Having successfully defended blended whiskies, Henry turns his attention another enemy of certain drink snobs: Aussie wines…

A couple of years ago before I was an enormously well-respected wine writer with my own column in a prestigious magazine, I replied to something written by Tim Atkin on which wine region or country I could do without. I suggested Australia. It seemed an obvious choice. When the world of wine had so much to offer why would you buy Australian? The burly Australians that my colleagues (or fellow drunks as they were officially known) at Oddbins raved about, Dead Arm Shiraz etc., seemed monstrous parodies of wine.

Now I’m excited by Australia. So what’s changed? Well for starters, I’m less of a pretentious little twat. In the late 90s when I got into wine, I had an indie music approach to drinking. Anyone who read Melody Maker in the 80s and 90s will remember how important it was to hate bands on principle. You were defined more by the bands you hated than the ones you liked. I disliked bands such as the Levellers, Pop Will Eat Itself and countless others whose names I have forgotten not only because they were crap but because they were popular (then there were the bands who you might secretly like but were completely beyond-the-pale such as Dire Straits.) Just so with wine: in preferring Moselle riesling and sherry to Australian wine, I was sending out a powerful statement about my vinous credentials. Or so I thought, in fact I probably just seemed ignorant. The truth is I did like some Australian wines, Wynns Coonawarra Cabernet, Pewsey Vale Riesling amongst others, just as I had a soft spot for Dire Straits’ first album.

Australian wines have changed too. They are, and this is a huge generalisation, lighter, more perfumed, less oaky, lower in alcohol and drier than they were ten years ago. I now get excited when I see that a wine is from Margaret River or Mornington Peninsula in the way that I used to about Ribera del Duero. Sadly these new Australian wines are not cheap but then when you’re competing with the best from Burgundy you wouldn’t expect them to be. Here are two that have rocked by socks recently:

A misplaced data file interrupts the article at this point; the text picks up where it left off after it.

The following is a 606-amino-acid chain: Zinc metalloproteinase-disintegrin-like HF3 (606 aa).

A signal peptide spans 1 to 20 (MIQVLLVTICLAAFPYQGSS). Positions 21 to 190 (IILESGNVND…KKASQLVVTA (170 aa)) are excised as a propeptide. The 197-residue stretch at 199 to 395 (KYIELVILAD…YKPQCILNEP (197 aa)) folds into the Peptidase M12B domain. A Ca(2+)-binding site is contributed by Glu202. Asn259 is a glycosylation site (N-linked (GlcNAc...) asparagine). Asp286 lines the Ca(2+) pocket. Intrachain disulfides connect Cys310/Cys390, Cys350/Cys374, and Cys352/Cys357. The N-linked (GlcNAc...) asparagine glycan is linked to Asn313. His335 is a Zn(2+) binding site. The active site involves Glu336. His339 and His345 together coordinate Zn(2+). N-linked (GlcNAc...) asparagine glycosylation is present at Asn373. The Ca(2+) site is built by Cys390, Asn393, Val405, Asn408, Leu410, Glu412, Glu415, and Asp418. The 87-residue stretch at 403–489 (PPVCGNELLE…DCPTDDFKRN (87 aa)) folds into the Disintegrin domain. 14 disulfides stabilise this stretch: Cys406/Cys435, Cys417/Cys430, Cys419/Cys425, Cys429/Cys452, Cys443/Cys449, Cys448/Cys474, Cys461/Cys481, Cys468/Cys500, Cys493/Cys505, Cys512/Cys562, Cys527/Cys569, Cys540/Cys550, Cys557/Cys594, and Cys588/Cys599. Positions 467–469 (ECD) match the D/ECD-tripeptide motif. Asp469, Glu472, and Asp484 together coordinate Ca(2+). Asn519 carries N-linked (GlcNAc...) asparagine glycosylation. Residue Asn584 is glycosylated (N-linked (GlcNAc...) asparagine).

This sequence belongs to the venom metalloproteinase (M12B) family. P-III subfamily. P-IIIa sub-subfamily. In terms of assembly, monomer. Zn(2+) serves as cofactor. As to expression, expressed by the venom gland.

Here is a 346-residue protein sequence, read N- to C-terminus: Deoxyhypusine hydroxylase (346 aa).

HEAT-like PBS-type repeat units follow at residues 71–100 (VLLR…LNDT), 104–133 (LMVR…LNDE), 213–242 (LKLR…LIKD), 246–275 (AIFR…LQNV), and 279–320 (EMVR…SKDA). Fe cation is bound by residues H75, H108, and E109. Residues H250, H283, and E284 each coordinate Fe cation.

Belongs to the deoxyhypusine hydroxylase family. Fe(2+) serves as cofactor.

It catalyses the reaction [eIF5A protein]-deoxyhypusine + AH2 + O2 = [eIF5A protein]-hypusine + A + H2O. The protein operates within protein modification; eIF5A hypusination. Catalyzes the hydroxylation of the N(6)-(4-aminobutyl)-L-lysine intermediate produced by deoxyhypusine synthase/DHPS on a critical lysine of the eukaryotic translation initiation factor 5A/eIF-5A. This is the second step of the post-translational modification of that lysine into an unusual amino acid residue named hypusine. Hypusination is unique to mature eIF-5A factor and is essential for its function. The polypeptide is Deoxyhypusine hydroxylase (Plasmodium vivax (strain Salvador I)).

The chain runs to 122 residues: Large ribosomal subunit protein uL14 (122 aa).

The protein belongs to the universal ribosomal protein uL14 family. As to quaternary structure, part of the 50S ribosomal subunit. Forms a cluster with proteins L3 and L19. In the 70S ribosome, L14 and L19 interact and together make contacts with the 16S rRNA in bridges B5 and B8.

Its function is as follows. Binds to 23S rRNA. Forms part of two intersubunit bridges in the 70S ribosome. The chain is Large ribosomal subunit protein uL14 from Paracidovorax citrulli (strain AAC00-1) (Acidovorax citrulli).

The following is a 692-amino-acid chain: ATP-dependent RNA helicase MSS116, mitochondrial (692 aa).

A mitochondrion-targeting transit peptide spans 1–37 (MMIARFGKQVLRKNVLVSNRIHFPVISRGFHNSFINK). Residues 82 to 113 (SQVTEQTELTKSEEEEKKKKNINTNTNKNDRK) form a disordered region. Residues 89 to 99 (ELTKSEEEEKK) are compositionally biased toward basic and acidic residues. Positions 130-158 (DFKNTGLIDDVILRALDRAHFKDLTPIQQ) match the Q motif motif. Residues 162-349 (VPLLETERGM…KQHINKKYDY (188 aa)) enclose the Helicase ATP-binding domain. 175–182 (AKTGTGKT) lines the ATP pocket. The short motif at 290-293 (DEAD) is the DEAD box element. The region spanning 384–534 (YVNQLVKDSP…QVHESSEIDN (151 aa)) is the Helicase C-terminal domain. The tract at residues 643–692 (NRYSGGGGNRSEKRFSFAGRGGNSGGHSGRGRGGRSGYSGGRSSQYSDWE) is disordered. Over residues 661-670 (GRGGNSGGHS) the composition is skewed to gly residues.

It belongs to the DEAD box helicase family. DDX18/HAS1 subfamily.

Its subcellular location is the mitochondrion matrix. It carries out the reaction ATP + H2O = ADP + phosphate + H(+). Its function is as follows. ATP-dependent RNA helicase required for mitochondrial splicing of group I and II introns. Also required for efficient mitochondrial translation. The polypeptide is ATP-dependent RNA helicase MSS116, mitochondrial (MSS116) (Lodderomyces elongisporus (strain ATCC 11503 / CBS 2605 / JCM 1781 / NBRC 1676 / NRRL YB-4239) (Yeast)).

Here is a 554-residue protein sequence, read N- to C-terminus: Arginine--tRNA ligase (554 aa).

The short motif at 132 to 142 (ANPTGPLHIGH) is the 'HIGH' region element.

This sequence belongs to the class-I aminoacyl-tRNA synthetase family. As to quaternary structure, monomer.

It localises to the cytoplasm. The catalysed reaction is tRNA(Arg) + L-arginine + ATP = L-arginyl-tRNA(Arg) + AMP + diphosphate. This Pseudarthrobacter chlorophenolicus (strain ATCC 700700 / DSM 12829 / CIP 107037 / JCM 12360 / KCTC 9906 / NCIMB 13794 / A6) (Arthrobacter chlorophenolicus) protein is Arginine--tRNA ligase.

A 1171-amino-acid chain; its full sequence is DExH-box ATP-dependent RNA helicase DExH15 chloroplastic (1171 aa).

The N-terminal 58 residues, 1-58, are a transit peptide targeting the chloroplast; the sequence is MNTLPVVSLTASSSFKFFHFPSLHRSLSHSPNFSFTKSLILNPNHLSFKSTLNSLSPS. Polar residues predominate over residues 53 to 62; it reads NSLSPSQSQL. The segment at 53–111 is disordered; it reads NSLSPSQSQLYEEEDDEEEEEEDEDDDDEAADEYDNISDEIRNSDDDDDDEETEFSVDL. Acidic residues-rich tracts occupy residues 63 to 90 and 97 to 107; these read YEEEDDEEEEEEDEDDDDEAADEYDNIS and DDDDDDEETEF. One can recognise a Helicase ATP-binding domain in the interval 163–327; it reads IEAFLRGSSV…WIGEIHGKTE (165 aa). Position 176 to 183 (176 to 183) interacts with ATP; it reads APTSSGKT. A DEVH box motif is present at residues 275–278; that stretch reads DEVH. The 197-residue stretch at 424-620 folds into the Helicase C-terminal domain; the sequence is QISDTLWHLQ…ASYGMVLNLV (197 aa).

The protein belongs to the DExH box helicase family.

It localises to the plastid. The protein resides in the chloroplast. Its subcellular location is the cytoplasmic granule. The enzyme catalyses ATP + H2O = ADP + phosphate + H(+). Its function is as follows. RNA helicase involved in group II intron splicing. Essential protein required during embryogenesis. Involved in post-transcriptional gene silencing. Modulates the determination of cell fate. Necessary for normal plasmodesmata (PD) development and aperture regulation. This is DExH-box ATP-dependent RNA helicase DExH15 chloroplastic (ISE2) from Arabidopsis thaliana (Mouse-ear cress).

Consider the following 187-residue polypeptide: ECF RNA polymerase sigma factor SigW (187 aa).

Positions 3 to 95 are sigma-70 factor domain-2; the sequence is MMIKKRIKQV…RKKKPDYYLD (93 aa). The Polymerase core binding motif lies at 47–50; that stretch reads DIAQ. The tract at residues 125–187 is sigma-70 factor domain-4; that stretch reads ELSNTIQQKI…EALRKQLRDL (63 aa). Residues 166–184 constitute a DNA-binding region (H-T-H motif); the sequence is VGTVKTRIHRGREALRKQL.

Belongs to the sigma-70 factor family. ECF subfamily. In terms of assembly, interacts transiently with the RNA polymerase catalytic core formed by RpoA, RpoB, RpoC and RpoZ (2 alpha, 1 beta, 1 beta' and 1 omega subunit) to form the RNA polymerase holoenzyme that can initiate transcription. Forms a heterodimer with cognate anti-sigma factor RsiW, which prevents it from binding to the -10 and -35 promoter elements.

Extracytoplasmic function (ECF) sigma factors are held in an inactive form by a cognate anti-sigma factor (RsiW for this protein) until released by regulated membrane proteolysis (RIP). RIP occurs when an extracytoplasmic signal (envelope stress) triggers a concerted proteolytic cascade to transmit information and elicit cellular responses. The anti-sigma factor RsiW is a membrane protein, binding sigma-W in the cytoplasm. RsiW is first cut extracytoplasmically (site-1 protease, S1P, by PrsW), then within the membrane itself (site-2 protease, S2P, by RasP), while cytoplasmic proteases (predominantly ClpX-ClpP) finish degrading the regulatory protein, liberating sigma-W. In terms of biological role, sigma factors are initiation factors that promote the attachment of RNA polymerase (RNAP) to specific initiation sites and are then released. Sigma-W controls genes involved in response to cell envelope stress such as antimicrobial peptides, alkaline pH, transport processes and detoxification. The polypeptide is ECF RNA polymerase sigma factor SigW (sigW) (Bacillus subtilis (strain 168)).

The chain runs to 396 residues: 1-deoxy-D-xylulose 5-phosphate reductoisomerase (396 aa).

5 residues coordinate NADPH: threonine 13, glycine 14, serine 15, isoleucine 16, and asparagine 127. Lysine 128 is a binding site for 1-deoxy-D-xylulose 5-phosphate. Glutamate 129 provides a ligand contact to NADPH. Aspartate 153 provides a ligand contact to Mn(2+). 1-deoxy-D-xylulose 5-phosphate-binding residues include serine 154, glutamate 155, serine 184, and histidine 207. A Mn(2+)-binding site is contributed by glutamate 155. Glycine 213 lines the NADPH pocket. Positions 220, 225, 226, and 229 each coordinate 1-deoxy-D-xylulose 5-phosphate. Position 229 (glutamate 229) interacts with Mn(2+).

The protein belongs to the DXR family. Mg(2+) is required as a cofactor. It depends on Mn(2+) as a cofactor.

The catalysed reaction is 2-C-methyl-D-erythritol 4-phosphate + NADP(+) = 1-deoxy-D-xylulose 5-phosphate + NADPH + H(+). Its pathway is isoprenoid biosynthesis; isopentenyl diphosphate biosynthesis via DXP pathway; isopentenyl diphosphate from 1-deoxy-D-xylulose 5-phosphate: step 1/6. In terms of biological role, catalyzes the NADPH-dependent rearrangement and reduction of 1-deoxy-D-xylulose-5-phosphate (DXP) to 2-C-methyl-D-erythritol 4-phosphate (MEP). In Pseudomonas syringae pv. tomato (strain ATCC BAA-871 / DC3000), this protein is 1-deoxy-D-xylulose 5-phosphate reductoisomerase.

Moss Wood Chardonnay 2010 (Jeroboams £19.95) – From Margaret River in Western Australia, this Chardonnay combines the steeliness of a Grand Cru Chablis with the creaminess of a Puligny-Monrachet. I found this hugely impressive

Pirie Estate Pinot Noir 2007 (Soho Wine Supply £17.50) – From Tasmania, this one smells of tinned strawberries, if such a thing exists, and in the mouth it’s rich and meaty with not a trace of jam. Will probably get better with time but so good now, why wait?

These are both from cooler regions than the Australian classics of yesteryear. But even the Barossa, the heartland of the Aussie bruisers, is changing. Today I tried the 08 vintage of The Dead Arm Shiraz from d’Arenberg and instead of the porty, syrupy monster I remember, there was something dry, dense and intensely savoury that wouldn’t be out of place in Cornas. There was even something floral. Could it have changed that much or am I just a lot more open-minded? Whichever it is, it’s a good one to drink with early Dire Straits though not with the bloody Levellers.

Henry Jeffreys writes a weekly column about wine for The Lady magazine and blogs at worldofbooze.wordpress.com

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